The plants of the Buttercup family (Ranunculaceae) are herbaceous (except Clematis climbers) and poisonous.

Anemone trullifolia

The plants of the Buttercup family (Ranunculaceae) are herbaceous (except Clematis climbers) and poisonous. This family includes large and important genera such as buttercups (Ranunculus), anemones (Anemone), pasqueflowers (Pulsatilla), and the tall perennials monkshoods (Aconitum) and larkspurs (Delphinium). Most genera shed seeds which need to stay on the ground to have their embryos become mature before the seeds can germinate.

The family is very old. The flowers of globeflowers (Trollius) resemble the cones of the extinct conifer relatives which were the ancestors of the flowering plants. Yet, unlike cones, the globeflowers are bisexual and have colours to attract pollinators. Besides, the seeds are no longer in ‘naked’ positions on cone scales, as the latter have gradually, during the course of evolution, become incurved and fused, so that the seeds are embedded inside the new organ ‘fruit’. By studying the dry follicle fruit of the globeflower, you can have this evolutionary process visualized.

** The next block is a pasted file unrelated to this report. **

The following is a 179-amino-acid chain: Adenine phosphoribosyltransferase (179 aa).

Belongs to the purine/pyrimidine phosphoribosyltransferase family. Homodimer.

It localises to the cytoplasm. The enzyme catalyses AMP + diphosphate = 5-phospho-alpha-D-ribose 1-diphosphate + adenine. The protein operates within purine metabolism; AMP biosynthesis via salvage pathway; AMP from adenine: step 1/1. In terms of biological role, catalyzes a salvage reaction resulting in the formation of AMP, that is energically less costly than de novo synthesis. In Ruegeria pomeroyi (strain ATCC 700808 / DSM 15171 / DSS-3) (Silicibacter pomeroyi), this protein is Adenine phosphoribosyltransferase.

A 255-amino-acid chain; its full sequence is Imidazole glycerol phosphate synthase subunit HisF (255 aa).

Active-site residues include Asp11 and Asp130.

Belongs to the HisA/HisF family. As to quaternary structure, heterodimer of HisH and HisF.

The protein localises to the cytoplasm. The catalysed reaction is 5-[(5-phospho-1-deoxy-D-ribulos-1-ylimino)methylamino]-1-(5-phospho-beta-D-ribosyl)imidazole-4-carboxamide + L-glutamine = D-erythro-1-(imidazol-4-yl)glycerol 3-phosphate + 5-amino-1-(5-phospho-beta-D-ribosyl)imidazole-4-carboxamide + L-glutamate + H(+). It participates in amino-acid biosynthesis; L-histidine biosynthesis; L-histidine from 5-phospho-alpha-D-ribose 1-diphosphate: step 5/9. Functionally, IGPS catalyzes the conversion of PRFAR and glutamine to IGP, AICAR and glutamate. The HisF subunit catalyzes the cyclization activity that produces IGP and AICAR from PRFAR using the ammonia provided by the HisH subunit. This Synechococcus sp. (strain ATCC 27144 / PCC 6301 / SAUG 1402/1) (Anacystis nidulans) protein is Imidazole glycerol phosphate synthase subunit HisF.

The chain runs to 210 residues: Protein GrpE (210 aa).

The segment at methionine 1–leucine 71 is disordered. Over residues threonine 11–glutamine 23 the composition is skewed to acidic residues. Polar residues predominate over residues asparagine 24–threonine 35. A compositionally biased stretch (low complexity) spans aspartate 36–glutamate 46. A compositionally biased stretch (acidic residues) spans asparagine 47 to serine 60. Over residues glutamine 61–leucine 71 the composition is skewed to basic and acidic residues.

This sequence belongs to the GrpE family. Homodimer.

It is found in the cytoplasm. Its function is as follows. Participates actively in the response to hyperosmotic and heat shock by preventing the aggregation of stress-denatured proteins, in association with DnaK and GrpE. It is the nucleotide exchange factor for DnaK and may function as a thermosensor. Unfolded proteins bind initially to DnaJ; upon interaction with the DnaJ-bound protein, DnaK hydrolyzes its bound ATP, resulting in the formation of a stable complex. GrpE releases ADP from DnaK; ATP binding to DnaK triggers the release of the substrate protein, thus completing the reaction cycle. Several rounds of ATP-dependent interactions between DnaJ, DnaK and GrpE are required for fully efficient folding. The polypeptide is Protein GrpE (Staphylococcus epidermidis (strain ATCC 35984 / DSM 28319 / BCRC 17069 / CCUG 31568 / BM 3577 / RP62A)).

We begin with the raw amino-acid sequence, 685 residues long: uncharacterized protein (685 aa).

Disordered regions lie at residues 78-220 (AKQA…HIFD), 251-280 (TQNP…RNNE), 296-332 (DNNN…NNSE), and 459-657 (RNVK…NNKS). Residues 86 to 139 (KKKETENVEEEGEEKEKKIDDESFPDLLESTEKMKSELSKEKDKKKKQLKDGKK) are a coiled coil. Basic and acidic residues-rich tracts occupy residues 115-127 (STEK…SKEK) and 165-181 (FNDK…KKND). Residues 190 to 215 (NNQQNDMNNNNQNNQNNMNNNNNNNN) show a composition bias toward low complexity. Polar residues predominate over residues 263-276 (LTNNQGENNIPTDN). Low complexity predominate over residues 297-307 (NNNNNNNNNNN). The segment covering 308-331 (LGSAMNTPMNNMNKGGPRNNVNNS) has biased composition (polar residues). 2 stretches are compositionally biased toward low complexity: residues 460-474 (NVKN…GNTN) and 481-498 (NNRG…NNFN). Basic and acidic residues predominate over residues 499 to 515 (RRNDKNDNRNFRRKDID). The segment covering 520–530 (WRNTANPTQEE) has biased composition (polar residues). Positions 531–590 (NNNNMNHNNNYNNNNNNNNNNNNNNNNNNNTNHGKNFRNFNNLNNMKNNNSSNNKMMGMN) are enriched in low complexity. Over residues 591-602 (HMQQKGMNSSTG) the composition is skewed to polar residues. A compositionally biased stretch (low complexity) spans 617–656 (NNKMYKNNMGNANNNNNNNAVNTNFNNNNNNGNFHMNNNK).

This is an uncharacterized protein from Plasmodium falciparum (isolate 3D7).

The flowering plants have a high diversity regarding transport of both pollen and seeds. The flowers of this garden have been made for the insects, not as ornamentals for humans. Right now, you are actually standing in an outdoor museum of coevolution.